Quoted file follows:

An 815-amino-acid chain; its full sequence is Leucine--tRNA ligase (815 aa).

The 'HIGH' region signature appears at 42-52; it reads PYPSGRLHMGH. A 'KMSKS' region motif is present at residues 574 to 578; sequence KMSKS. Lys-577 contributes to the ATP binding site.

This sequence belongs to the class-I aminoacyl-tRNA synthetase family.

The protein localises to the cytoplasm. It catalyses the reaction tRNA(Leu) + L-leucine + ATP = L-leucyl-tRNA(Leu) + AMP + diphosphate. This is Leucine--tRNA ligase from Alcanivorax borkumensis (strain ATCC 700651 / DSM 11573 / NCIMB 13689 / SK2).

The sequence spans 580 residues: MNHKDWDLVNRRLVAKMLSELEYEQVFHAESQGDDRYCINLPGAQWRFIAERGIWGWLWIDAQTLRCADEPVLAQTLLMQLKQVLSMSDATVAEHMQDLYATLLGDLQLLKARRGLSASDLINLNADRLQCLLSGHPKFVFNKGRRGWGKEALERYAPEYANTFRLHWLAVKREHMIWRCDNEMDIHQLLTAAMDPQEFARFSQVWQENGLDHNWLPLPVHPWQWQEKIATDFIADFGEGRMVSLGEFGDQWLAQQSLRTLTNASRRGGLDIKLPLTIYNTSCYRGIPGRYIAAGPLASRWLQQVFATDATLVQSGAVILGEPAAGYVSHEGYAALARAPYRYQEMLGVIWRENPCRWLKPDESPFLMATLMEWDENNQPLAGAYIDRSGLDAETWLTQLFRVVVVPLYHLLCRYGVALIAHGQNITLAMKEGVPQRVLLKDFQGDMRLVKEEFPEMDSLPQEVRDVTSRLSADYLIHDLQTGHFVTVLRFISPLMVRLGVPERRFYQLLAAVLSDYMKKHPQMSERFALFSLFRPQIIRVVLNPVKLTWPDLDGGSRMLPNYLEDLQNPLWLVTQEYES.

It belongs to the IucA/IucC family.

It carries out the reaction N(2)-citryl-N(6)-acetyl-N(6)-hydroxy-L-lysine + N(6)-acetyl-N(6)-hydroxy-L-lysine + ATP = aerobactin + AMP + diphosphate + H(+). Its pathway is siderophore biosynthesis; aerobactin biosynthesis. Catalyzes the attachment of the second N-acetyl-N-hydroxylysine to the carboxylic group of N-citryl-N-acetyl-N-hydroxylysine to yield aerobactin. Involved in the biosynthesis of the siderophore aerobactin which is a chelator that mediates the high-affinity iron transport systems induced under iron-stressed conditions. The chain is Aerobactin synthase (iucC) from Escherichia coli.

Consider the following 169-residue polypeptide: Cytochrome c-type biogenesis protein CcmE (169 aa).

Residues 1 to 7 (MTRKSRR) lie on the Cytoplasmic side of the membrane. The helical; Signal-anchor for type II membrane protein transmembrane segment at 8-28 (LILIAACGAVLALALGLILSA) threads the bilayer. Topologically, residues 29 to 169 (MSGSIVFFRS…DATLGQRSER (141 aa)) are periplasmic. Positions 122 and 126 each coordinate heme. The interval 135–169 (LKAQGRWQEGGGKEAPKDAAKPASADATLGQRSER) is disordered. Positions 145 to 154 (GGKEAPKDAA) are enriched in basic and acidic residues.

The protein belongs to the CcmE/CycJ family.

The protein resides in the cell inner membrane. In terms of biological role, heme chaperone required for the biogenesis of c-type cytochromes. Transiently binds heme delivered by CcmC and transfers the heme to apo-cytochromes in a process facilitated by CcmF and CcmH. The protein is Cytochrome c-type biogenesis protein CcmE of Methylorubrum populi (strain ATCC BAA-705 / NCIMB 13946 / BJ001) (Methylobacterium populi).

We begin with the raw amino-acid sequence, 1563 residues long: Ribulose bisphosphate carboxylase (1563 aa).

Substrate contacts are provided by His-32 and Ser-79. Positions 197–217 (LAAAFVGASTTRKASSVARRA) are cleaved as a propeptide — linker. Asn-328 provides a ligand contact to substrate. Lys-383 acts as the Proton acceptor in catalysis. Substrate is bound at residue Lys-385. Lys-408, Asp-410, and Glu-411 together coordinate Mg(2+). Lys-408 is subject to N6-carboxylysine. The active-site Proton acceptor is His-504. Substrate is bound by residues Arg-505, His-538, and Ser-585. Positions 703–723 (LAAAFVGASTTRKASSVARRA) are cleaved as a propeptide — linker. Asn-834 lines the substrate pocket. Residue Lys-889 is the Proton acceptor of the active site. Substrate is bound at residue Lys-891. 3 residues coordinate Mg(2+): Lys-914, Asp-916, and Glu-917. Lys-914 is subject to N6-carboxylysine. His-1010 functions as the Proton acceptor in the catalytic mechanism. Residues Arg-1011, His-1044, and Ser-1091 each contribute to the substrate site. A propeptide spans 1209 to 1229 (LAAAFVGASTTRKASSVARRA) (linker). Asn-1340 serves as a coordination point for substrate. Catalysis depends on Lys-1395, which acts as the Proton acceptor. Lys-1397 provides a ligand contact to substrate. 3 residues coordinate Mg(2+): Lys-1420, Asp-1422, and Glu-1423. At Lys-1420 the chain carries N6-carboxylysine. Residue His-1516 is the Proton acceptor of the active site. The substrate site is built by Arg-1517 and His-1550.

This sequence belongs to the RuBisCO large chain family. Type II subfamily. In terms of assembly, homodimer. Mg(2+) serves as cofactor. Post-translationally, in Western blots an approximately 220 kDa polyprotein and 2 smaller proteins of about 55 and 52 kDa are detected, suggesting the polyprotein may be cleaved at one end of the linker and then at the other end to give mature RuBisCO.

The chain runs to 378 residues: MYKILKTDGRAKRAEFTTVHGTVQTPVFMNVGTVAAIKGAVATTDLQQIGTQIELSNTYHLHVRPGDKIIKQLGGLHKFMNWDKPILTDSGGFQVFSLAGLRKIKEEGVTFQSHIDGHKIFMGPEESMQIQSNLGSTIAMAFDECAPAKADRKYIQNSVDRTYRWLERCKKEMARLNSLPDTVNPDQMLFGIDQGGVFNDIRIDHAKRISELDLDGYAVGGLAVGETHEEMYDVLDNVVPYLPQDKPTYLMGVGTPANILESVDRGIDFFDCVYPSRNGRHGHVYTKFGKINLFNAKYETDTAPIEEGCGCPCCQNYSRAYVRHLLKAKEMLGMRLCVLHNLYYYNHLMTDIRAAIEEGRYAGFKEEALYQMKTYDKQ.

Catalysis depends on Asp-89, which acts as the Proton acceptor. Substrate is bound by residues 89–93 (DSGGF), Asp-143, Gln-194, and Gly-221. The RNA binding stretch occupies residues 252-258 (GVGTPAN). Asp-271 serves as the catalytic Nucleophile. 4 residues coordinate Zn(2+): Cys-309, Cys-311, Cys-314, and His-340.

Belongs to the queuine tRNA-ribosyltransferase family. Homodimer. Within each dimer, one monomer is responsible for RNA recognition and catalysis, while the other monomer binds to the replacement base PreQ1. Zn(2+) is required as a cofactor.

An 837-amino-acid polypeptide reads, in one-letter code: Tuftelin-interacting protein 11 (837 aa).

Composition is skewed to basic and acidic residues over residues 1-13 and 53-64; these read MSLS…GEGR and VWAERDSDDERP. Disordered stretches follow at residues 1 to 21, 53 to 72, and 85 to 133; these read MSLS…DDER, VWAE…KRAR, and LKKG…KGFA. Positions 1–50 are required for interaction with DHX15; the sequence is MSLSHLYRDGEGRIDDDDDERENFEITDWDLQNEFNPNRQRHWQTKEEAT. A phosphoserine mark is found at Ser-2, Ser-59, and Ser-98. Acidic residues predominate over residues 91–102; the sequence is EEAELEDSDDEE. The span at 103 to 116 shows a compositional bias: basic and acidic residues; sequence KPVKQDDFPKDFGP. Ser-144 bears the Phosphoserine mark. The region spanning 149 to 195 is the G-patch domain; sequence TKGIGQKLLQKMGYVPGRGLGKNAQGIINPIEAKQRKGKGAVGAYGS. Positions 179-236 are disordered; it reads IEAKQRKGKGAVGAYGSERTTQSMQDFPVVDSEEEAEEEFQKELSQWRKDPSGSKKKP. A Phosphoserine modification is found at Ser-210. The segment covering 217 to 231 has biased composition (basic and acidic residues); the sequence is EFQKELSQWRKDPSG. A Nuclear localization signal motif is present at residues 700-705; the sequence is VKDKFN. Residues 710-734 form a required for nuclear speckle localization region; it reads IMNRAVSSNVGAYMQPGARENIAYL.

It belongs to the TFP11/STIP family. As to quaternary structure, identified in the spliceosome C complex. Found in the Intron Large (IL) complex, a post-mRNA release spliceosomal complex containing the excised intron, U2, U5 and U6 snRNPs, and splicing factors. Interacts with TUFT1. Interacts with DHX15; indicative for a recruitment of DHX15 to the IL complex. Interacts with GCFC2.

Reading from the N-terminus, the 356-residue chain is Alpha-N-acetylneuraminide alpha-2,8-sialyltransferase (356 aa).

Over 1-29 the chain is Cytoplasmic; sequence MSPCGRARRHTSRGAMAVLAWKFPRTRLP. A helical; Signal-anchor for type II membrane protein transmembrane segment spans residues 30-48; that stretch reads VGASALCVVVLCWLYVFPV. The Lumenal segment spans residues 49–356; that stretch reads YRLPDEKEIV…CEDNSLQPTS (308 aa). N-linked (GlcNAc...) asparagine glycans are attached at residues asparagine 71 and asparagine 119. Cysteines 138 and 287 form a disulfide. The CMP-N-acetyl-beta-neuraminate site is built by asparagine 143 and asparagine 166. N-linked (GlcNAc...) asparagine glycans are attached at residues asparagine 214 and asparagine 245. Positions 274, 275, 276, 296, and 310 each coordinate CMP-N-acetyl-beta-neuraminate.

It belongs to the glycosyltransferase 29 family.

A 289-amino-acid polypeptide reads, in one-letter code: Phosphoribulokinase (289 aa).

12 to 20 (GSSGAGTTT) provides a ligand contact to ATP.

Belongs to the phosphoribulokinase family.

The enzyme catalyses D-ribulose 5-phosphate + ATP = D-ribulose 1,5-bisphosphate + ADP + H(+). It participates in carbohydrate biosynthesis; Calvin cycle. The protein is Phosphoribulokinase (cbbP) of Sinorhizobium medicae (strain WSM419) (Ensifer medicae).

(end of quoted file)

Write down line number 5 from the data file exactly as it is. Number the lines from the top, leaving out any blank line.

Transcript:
The sequence spans 580 residues: MNHKDWDLVNRRLVAKMLSELEYEQVFHAESQGDDRYCINLPGAQWRFIAERGIWGWLWIDAQTLRCADEPVLAQTLLMQLKQVLSMSDATVAEHMQDLYATLLGDLQLLKARRGLSASDLINLNADRLQCLLSGHPKFVFNKGRRGWGKEALERYAPEYANTFRLHWLAVKREHMIWRCDNEMDIHQLLTAAMDPQEFARFSQVWQENGLDHNWLPLPVHPWQWQEKIATDFIADFGEGRMVSLGEFGDQWLAQQSLRTLTNASRRGGLDIKLPLTIYNTSCYRGIPGRYIAAGPLASRWLQQVFATDATLVQSGAVILGEPAAGYVSHEGYAALARAPYRYQEMLGVIWRENPCRWLKPDESPFLMATLMEWDENNQPLAGAYIDRSGLDAETWLTQLFRVVVVPLYHLLCRYGVALIAHGQNITLAMKEGVPQRVLLKDFQGDMRLVKEEFPEMDSLPQEVRDVTSRLSADYLIHDLQTGHFVTVLRFISPLMVRLGVPERRFYQLLAAVLSDYMKKHPQMSERFALFSLFRPQIIRVVLNPVKLTWPDLDGGSRMLPNYLEDLQNPLWLVTQEYES.